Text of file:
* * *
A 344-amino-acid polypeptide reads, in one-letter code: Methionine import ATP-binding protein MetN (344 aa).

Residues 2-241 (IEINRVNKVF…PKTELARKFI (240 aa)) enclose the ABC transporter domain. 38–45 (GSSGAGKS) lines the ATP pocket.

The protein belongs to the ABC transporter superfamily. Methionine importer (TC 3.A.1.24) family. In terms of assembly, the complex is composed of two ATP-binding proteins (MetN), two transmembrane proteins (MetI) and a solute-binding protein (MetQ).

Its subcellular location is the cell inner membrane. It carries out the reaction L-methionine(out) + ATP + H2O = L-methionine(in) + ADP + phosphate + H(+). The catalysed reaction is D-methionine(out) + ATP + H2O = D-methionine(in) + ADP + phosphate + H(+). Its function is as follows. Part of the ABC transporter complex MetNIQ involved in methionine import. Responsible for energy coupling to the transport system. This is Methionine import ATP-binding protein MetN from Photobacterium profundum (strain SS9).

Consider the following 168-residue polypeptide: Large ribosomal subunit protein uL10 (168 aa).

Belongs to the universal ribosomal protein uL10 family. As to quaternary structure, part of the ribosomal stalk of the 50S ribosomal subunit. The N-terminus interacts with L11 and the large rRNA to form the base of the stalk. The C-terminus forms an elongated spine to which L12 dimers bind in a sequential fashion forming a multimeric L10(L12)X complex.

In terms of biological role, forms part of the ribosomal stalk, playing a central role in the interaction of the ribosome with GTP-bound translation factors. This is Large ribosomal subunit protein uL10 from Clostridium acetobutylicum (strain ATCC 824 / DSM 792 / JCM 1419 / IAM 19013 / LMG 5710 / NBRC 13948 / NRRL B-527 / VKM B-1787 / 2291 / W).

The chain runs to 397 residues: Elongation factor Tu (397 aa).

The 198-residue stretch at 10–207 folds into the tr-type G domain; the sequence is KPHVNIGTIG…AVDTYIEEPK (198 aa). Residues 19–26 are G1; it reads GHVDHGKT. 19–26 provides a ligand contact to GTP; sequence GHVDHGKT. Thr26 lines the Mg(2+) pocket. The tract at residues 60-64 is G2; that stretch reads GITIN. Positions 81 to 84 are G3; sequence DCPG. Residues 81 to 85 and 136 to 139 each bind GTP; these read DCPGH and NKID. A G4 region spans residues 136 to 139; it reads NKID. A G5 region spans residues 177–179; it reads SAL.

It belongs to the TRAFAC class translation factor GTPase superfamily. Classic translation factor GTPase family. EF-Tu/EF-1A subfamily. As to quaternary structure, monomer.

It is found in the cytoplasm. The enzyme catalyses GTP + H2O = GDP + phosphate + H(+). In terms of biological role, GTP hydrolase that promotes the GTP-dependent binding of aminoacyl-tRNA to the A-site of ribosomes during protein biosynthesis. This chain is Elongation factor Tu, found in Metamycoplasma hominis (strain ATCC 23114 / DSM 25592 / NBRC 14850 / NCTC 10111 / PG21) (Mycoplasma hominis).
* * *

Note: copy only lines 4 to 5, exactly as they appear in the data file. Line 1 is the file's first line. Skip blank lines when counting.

Its subcellular location is the cell inner membrane. It carries out the reaction L-methionine(out) + ATP + H2O = L-methionine(in) + ADP + phosphate + H(+). The catalysed reaction is D-methionine(out) + ATP + H2O = D-methionine(in) + ADP + phosphate + H(+). Its function is as follows. Part of the ABC transporter complex MetNIQ involved in methionine import. Responsible for energy coupling to the transport system. This is Methionine import ATP-binding protein MetN from Photobacterium profundum (strain SS9).

Consider the following 168-residue polypeptide: Large ribosomal subunit protein uL10 (168 aa).